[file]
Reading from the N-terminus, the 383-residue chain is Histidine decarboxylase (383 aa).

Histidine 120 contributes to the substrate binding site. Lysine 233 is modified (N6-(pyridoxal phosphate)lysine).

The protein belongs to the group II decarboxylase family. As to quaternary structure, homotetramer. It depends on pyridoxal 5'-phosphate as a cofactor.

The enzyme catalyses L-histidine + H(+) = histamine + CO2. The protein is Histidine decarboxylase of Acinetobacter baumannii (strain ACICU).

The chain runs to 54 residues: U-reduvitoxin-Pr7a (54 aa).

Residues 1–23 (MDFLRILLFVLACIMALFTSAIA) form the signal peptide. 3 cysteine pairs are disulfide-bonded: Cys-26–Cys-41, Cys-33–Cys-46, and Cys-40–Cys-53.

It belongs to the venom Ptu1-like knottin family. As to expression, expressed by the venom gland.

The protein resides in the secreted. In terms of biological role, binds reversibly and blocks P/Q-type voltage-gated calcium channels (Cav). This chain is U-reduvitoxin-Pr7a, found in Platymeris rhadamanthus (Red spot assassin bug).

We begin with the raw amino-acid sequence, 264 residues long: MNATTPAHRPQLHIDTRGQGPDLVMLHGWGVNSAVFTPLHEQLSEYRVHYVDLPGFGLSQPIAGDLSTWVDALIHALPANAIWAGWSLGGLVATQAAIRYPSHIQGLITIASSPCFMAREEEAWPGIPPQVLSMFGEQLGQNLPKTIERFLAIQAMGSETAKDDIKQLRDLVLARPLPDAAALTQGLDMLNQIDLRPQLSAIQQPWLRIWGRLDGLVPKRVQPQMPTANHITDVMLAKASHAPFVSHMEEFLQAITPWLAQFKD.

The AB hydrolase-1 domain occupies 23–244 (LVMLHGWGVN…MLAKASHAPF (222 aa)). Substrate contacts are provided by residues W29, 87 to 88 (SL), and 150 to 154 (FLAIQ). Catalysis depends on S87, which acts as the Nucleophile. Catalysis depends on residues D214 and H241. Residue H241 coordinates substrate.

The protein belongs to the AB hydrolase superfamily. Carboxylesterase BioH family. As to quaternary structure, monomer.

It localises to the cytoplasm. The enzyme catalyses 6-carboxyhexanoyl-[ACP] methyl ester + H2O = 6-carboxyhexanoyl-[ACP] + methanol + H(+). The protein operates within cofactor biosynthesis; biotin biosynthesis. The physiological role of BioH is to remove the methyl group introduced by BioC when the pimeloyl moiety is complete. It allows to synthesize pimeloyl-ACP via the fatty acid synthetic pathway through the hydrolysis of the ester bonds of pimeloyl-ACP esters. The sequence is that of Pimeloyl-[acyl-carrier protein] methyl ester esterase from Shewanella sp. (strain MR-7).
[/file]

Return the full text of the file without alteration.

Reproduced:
Reading from the N-terminus, the 383-residue chain is Histidine decarboxylase (383 aa).

Histidine 120 contributes to the substrate binding site. Lysine 233 is modified (N6-(pyridoxal phosphate)lysine).

The protein belongs to the group II decarboxylase family. As to quaternary structure, homotetramer. It depends on pyridoxal 5'-phosphate as a cofactor.

The enzyme catalyses L-histidine + H(+) = histamine + CO2. The protein is Histidine decarboxylase of Acinetobacter baumannii (strain ACICU).

The chain runs to 54 residues: U-reduvitoxin-Pr7a (54 aa).

Residues 1–23 (MDFLRILLFVLACIMALFTSAIA) form the signal peptide. 3 cysteine pairs are disulfide-bonded: Cys-26–Cys-41, Cys-33–Cys-46, and Cys-40–Cys-53.

It belongs to the venom Ptu1-like knottin family. As to expression, expressed by the venom gland.

The protein resides in the secreted. In terms of biological role, binds reversibly and blocks P/Q-type voltage-gated calcium channels (Cav). This chain is U-reduvitoxin-Pr7a, found in Platymeris rhadamanthus (Red spot assassin bug).

We begin with the raw amino-acid sequence, 264 residues long: MNATTPAHRPQLHIDTRGQGPDLVMLHGWGVNSAVFTPLHEQLSEYRVHYVDLPGFGLSQPIAGDLSTWVDALIHALPANAIWAGWSLGGLVATQAAIRYPSHIQGLITIASSPCFMAREEEAWPGIPPQVLSMFGEQLGQNLPKTIERFLAIQAMGSETAKDDIKQLRDLVLARPLPDAAALTQGLDMLNQIDLRPQLSAIQQPWLRIWGRLDGLVPKRVQPQMPTANHITDVMLAKASHAPFVSHMEEFLQAITPWLAQFKD.

The AB hydrolase-1 domain occupies 23–244 (LVMLHGWGVN…MLAKASHAPF (222 aa)). Substrate contacts are provided by residues W29, 87 to 88 (SL), and 150 to 154 (FLAIQ). Catalysis depends on S87, which acts as the Nucleophile. Catalysis depends on residues D214 and H241. Residue H241 coordinates substrate.

The protein belongs to the AB hydrolase superfamily. Carboxylesterase BioH family. As to quaternary structure, monomer.

It localises to the cytoplasm. The enzyme catalyses 6-carboxyhexanoyl-[ACP] methyl ester + H2O = 6-carboxyhexanoyl-[ACP] + methanol + H(+). The protein operates within cofactor biosynthesis; biotin biosynthesis. The physiological role of BioH is to remove the methyl group introduced by BioC when the pimeloyl moiety is complete. It allows to synthesize pimeloyl-ACP via the fatty acid synthetic pathway through the hydrolysis of the ester bonds of pimeloyl-ACP esters. The sequence is that of Pimeloyl-[acyl-carrier protein] methyl ester esterase from Shewanella sp. (strain MR-7).